Things to Do

Visit Missouri's Grand Gulf State Park for An Impressive System of Caves

You get to be the explorer when you visit Grand Gulf State Park, just a little over two hours away from Springfield, Missouri. Visit for the impressive cave system and natural tunnel bridge.

By Jenna deJong

Apr 2020

Grand Gulf State Park in Missouri
Photo courtesy Missouri State ParksThe ancient cave system at Grand Gulf State Park draws visitors near and far who are eager to explore the “Cave State.”

Lace up your hiking boots and grab your camera: It’s time for an adventure. Hiding two and a half hours from Springfield are 322 acres of the Ozarks’ fallen ruins. Grand Gulf State Park holds an elaborate cave system with a collapsed roof that dismantled more than 10,000 years ago. There’s a reason Missouri is called the “Cave State,” and Grand Gulf State Park holds the notion true. Each year, roughly 50–60,000 visitors explore the park to take in the mostly untouched natural beauty. With spring in the air, now’s the time to soak in the lush flora.

There are a few payoffs for visiting the area, which was officially claimed a Missouri State Park in 1984. Arguably the biggest reason is the natural tunnel bridge spanning 250 feet with a 75-foot opening on one end and a 20-foot opening on the other end. This bridge is the only standing remnant of what used to be a larger cave, and visitors are welcome to wander underneath, though there is no official trail at the bottom. The trail leading to the bridge is a little less than a moderate 1 mile marked in blue signage. According to the Missouri State Parks website, “the floor of the chasm is strewn with tumbled dolomite blocks that were once part of the cave roof, now collapsed.”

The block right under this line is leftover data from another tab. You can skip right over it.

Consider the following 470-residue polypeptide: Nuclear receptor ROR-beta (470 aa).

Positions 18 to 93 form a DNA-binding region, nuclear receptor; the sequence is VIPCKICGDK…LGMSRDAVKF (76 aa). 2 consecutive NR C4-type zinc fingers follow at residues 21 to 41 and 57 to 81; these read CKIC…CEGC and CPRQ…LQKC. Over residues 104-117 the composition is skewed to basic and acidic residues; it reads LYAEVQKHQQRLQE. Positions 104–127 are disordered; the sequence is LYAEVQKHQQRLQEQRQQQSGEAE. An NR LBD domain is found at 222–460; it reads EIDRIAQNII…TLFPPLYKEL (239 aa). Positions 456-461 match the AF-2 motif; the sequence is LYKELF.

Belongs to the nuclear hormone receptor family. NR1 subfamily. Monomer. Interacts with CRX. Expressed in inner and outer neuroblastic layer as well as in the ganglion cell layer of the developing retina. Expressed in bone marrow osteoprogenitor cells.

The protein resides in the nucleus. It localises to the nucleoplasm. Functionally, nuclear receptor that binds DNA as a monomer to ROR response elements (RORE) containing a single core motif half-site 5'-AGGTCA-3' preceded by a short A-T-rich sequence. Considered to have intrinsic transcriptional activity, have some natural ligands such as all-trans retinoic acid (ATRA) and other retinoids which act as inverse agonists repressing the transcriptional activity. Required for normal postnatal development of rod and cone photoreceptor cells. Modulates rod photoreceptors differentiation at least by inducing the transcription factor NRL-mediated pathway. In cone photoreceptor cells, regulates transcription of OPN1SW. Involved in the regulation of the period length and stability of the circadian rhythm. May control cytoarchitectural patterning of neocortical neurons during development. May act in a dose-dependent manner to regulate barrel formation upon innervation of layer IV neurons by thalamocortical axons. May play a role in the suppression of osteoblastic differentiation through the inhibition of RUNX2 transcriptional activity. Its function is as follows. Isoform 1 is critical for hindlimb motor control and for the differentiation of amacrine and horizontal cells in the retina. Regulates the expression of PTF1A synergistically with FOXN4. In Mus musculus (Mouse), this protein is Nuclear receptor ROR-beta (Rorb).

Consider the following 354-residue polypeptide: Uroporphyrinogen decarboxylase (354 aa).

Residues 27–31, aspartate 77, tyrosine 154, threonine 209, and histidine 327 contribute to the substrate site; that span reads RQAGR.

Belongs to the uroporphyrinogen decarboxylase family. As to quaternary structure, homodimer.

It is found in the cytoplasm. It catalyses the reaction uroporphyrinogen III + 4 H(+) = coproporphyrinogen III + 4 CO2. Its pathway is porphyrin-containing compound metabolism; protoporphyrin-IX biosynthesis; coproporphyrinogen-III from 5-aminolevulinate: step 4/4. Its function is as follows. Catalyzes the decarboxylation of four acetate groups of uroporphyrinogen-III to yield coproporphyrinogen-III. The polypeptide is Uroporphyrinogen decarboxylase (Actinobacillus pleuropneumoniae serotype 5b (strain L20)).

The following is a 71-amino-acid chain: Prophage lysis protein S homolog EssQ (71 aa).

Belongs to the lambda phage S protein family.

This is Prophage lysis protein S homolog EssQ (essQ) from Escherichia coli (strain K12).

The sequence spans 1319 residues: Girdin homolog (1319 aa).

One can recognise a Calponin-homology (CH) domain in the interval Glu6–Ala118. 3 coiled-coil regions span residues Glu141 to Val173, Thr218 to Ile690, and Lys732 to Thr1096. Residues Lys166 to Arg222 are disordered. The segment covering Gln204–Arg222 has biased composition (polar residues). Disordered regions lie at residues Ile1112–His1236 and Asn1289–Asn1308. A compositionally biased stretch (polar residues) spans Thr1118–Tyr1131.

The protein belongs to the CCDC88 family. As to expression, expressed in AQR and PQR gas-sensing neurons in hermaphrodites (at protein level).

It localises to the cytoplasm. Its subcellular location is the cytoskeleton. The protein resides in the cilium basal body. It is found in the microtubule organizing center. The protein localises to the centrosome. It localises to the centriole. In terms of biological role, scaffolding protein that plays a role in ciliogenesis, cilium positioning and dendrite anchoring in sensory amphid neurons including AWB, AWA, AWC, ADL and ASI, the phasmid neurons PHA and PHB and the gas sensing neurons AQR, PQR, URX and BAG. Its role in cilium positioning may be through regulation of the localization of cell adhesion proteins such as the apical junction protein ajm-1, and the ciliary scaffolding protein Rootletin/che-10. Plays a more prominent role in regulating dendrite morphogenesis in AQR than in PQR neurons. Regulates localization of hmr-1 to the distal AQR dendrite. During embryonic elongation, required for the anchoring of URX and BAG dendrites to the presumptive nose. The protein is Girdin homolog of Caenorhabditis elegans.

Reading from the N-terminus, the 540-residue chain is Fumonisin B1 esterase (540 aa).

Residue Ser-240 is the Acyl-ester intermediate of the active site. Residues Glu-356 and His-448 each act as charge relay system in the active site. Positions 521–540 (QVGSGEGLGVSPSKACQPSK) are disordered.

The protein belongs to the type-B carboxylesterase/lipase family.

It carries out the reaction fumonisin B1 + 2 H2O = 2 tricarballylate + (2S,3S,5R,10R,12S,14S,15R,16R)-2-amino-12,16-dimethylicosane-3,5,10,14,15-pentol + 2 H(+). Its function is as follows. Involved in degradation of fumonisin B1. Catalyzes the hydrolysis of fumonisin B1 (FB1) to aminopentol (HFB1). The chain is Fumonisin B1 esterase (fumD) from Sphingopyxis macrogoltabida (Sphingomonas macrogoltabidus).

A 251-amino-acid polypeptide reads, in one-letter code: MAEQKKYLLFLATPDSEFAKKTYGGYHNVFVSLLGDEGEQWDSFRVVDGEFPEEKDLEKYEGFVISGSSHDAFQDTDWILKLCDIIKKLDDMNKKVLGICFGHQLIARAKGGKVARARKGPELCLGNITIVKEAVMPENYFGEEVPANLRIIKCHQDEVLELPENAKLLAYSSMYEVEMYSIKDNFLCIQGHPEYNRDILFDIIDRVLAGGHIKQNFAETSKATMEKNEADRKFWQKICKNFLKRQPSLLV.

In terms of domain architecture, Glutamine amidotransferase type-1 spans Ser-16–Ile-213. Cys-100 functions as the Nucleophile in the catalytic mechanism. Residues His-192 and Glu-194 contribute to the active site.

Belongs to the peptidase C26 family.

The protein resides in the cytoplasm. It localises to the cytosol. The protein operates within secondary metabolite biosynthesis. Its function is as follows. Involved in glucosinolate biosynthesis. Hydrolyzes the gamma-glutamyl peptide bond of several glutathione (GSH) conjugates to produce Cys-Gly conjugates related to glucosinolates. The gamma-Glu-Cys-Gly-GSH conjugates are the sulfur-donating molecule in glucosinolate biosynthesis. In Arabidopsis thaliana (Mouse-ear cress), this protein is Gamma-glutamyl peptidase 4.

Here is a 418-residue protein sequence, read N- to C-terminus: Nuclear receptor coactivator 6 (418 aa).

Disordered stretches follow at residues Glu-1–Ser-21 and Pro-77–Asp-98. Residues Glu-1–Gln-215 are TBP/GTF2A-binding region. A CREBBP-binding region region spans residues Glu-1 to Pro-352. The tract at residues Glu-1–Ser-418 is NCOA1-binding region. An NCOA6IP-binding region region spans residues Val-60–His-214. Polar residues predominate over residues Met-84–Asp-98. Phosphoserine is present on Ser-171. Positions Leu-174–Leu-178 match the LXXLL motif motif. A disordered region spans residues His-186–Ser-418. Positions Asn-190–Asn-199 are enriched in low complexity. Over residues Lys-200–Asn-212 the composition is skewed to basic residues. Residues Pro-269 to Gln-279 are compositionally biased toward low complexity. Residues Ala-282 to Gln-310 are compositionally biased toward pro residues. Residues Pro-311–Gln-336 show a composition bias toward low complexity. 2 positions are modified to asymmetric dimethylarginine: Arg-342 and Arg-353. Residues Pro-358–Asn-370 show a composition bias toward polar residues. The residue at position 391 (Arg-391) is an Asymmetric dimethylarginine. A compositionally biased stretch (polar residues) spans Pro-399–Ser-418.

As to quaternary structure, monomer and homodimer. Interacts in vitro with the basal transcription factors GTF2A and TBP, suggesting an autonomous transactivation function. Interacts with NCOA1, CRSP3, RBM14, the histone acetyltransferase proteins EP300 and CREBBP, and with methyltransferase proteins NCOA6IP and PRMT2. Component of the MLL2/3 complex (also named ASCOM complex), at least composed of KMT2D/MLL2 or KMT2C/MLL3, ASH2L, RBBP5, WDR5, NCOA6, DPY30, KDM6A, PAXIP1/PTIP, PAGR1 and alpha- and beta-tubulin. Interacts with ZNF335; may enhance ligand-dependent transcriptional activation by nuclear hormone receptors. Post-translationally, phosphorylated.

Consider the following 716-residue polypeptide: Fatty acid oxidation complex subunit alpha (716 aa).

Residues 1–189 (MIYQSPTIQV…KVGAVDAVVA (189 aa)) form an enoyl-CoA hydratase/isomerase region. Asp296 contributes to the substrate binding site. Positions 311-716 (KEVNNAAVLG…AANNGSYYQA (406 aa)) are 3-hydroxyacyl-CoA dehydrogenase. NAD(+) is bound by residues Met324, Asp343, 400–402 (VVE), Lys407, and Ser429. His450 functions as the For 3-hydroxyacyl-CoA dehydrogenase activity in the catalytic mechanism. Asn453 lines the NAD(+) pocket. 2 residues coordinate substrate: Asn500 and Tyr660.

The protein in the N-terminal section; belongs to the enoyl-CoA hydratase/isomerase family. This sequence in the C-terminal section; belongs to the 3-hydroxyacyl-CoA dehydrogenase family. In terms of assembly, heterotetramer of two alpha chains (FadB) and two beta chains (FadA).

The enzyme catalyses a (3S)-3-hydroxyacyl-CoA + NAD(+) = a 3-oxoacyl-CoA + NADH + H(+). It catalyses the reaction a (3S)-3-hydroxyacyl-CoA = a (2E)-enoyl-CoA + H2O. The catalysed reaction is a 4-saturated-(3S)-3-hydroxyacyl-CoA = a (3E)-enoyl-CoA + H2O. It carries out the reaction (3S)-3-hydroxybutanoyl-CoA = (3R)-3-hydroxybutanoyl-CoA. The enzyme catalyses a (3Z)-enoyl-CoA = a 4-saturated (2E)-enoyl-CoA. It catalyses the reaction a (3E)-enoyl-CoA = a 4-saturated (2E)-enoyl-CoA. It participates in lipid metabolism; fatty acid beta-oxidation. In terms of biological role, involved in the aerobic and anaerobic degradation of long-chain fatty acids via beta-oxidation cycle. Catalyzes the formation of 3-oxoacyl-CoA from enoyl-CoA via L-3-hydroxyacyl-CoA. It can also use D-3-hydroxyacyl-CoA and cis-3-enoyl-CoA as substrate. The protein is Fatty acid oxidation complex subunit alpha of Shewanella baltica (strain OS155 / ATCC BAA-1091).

Grand Gulf State Park in Missouri
Photo courtesy Missouri State ParksThe draw of the park is the gulf, formed from collapsed caves.

Spring is one of the best times to visit the park, especially after a heavy rainfall. Mathew Kantola, interpretative resource specialist at Grand Gulf State Park, says that a 70-foot waterfall is sometimes visible. “It all depends upon the overall conditions of the area and how much rain has fallen,” Kantola says. “If enough water comes into the gulf quickly, the gulf will start to fill up.” If you’re planning your trip around the waterfall, call ahead and ask about park conditions. Happy exploring!